So artists want the freedom to exploit budding pubescents as nude models, but they don’t want the Prime Minister to freely express his thoughts?

If the arts community is so creative and “edgy”, why do they all travel in lockstep on such things? Their single voice suggests not originality and boundary-pushing, but a suffocating conformity.

Who in the arts community – whether creator, curator or critic – has come out and said: “This is wrong,” not just “provocative” or “controversial”? They say they are happy to have the debate but they have never had the debate, perhaps for fear of being seen as prudish or out of touch with the in-crowd.

Perhaps if you’re not actually in the art community or you’re not bothering to read the comments here and on other blogs and sites, it would seem that the art world isn’t debating the issues. Yet we are. Devine has a long and illustrious career of misrepresenting arguments and issues for her own purposes. As a member of the conservative commentariat the Henson affair has given pundits like Devine the opportunity to play a double whammy – a victim of minority liberal hysteria and a defender of real moral values:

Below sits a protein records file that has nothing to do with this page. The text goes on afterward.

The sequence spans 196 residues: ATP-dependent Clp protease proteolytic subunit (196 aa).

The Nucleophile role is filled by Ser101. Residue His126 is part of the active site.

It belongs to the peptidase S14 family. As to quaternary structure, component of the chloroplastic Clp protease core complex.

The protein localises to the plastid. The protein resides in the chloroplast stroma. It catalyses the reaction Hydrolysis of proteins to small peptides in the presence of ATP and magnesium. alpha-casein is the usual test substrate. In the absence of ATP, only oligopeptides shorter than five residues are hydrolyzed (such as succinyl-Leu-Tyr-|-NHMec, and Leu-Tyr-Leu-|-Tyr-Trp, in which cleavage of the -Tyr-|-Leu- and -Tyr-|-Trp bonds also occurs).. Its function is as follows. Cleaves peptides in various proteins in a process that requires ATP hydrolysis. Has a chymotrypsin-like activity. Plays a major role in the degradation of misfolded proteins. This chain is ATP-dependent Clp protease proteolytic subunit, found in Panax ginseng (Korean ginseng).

“Criticising art does not make you a philistine; condemning criticism just might, and comparisons to Caravaggio and Michelangelo miss the point that Henson’s art is photography, which has none of the ambiguity of painting.

“It is fear of being called a philistine, or, God forbid, a “moral conservative” that has decent people quaking in their boots with fear, not police jackboots on the doorstep of their local art gallery.

“Still, I was as shocked as anyone to see the police move in on the Roslyn Oxley9 gallery last Thursday; on the one hand, glad to see a line drawn on behalf of childhood innocence, and on the other sick to the stomach at the cliched image of a police state come to life.

“We don’t like the police jailing citizens for jaywalking during APEC, any more than we like the omnipresence of speed cameras and draconian parking enforcement. No one wants to live in a police state, least of all the poor police…”

Devine accuses the art community of disingenuousness, yet her own complicity in kicking off this controversy goes unaddressed. It’s a breathtaking piece of hypocrisy to claim that you had nothing to do with the issue when you were the one leading with mock outrage over Henson in your column, only to find it picked up by talk back radio and tabloid television. Shocked as anyone to see the police move in? Come on, Miranda, you were clapping your little hands with glee.

Tags :

Andrew Frost

Leave a Reply

Your email address will not be published. Required fields are marked *

This site uses Akismet to reduce spam. Learn how your comment data is processed.